Massachusetts officials are investing $2 million to help public schools test for lead in drinking water. 

The funds will provide technical assistance to ensure public schools can sample taps and water fountains in their schools. 

This comes after Boston Public Schools announced four schools had tested positive for elevated lead levels in the drinking water. 

According to officials, water supplied to schools is generally lead-free, but lead can be introduced into drinking water through plumbing and fixtures in buildings, especially buildings that are more than 20 years old. 

Boston Public Schools has deactivated all four water fountains at the Kenny School, one water fountain at the Hernandez school, three fountains at Boston Latin Academy, and one fountain at the Murphy school. Students were also provided with more access to bottled water.

According to BPS, parents of students at the schools were notified about the elevated lead levels.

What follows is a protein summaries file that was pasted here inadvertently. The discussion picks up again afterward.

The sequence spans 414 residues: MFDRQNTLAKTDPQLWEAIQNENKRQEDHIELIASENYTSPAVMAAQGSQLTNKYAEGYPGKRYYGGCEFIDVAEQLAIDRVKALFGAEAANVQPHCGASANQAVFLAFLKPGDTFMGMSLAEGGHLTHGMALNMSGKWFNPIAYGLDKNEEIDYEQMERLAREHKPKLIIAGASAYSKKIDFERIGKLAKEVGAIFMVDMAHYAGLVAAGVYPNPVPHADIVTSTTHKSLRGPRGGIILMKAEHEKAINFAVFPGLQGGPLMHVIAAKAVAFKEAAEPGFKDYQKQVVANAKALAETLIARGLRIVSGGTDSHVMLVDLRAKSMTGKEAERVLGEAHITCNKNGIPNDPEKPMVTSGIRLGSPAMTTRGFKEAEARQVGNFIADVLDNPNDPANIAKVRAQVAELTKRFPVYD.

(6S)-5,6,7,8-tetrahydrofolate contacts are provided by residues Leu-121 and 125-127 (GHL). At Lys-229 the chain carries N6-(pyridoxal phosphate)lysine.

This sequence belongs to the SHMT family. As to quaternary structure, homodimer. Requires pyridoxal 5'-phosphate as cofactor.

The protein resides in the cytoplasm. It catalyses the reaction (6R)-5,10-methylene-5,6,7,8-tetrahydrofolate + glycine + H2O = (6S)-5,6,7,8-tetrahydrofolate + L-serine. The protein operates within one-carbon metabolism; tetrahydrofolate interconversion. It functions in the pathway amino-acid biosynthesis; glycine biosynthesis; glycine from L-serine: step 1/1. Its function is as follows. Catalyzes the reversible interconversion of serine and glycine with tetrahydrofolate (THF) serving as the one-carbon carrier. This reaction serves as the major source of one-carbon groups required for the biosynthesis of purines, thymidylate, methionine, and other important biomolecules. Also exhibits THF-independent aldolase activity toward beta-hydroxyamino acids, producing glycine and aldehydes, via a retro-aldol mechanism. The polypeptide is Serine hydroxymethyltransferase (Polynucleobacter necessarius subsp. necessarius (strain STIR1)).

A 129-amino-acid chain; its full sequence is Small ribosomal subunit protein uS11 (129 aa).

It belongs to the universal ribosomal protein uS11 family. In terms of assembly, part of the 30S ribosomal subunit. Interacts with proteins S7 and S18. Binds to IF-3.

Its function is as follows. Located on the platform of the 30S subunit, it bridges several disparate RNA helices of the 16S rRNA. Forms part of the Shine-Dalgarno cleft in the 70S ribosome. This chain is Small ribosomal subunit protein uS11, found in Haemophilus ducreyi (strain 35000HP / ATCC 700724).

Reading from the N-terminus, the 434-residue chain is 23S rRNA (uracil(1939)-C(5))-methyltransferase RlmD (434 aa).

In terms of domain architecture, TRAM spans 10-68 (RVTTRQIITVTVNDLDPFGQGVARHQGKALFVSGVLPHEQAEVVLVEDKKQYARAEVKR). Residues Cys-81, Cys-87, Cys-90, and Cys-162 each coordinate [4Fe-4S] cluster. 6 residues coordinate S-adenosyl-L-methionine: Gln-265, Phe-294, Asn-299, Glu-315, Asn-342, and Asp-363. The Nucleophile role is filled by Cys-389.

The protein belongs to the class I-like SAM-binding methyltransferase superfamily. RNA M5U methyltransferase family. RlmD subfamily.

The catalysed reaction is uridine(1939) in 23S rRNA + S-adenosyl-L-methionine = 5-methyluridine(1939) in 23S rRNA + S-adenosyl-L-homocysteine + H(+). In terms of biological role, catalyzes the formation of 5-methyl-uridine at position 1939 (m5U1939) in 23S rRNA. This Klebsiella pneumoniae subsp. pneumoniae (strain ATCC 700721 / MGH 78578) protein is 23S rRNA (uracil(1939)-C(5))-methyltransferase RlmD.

In response to the incident, BPS released the following statement: 

BPS considers the health and well-being of its students and faculty a top priority. BPS Health Services is available to speak with any parents who have concerns, or who may want their children tested out of an abundance of caution.
The district is committed to ensuring that students have access to clean, potable water in all of our schools. In the past, when the issue of lead in the public drinking water supply became a national health concern, BPS switched to bottled water across all schools. Recently, the district launched a plan to begin restoring water fountains in schools across the district, and is taking all necessary steps to make sure that any new water fountains made available to the public meet acceptable state and federal standards.

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